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Food Prices Fall in August

Food Price Index - August 1999

The Food Price Index fell by 0.6 per cent in the August 1999 month, said Deputy Government Statistician Ian Ewing. This follows an increase of 0.5 per cent in July and falls of 0.7 and 0.4 per cent in June and May 1999.

Compared with a year earlier, food prices were 0.6 per cent lower in August. This is the first annual decrease since the February 1996 month when an annual decrease of 0.1 percent was recorded.

Despite monthly fluctuations reflecting unseasonal shortages or surpluses and retail discounting, food prices have remained relatively stable overall for the last 12 months.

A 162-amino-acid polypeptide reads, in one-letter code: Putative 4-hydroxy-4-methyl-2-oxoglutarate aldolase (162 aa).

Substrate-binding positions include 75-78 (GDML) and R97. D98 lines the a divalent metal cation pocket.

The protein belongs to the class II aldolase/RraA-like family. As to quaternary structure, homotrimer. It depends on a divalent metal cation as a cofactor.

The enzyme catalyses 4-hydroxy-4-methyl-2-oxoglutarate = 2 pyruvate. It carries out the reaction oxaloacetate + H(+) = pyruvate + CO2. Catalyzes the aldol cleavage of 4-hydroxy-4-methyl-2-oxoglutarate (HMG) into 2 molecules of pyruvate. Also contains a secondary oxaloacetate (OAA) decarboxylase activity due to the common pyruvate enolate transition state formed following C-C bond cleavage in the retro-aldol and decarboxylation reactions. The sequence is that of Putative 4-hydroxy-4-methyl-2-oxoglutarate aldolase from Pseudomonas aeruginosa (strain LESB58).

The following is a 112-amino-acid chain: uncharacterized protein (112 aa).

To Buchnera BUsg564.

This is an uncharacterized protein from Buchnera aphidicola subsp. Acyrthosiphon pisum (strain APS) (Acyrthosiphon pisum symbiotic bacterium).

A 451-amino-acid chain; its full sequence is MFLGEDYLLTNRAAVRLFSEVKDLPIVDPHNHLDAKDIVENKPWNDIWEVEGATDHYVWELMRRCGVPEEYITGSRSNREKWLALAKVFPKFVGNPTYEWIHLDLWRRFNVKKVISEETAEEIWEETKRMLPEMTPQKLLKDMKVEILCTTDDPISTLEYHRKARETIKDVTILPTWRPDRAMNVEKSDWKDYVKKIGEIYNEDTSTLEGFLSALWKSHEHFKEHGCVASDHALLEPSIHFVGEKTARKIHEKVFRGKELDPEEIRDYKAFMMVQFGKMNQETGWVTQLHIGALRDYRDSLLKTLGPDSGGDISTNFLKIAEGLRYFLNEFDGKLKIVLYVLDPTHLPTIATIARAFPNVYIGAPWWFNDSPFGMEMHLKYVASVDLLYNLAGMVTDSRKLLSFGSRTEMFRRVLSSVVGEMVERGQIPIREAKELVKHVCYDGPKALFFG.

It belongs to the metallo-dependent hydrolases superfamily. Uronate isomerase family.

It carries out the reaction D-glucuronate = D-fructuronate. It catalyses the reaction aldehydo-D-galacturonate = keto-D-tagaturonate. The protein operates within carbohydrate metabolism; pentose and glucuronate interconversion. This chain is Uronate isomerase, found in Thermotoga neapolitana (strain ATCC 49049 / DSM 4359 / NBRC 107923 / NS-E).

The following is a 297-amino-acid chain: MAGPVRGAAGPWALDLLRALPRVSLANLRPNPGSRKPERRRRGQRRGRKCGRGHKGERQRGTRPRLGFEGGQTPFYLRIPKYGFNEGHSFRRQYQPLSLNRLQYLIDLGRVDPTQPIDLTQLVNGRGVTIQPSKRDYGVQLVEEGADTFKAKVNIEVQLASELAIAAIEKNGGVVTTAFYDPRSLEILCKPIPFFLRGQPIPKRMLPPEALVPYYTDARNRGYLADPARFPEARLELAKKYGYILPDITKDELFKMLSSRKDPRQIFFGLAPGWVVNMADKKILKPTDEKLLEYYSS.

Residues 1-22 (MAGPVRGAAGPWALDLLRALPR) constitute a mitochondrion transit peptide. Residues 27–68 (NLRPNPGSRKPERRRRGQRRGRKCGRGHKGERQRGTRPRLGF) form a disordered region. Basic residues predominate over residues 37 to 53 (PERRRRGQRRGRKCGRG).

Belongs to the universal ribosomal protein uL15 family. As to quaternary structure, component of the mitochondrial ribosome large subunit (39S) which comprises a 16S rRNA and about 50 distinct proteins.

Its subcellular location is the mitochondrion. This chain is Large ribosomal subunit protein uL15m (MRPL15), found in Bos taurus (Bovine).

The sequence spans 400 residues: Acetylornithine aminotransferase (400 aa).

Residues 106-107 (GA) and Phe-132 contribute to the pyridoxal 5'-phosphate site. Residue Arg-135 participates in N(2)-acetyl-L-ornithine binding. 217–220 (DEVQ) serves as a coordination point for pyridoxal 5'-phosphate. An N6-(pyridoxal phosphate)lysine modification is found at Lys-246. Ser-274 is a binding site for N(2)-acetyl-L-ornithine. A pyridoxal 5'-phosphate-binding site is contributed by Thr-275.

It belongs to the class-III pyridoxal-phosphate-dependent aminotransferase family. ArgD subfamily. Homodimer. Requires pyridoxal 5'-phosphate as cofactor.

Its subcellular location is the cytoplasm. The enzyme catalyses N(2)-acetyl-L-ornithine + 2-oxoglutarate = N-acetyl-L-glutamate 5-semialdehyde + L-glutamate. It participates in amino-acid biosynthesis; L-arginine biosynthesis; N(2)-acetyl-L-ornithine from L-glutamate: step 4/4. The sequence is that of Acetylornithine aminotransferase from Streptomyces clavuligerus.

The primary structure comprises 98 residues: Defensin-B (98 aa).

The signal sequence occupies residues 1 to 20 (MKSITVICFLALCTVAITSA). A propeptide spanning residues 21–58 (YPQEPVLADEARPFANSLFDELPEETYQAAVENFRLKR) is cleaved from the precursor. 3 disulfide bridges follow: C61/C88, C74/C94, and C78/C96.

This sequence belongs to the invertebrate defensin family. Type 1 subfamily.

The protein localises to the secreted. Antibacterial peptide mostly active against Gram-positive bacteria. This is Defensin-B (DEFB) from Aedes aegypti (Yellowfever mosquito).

Grocery food, soft drinks and confectionery, and to a lesser extent, fruit and vegetables contributed significantly to the decrease this month. Decreases in the price of bread and bread rolls, fruit juice, and pies and pizza all contributed significantly to the 0.9 per cent fall in grocery food, soft drinks and confectionery prices.

Overall fruit and vegetable prices decreased by 2.5 per cent. Lettuce fell in price because of milder growing conditions and increased volumes. Among the other main contributors to the August 1999 fall, were cheaper nectarines due to large volumes of imports, and cheaper cucumbers. Significant price increases were recorded for tomatoes.

Meat, fish and poultry prices increased by 1.3 per cent in August, after recording no change in the July 1999 month. Price increases for fresh and frozen poultry and beef mince were the main contributors.

Restaurant meals and ready-to-eat food prices, while remaining unchanged from July 1999, were 1.5 per cent higher than in August 1998.


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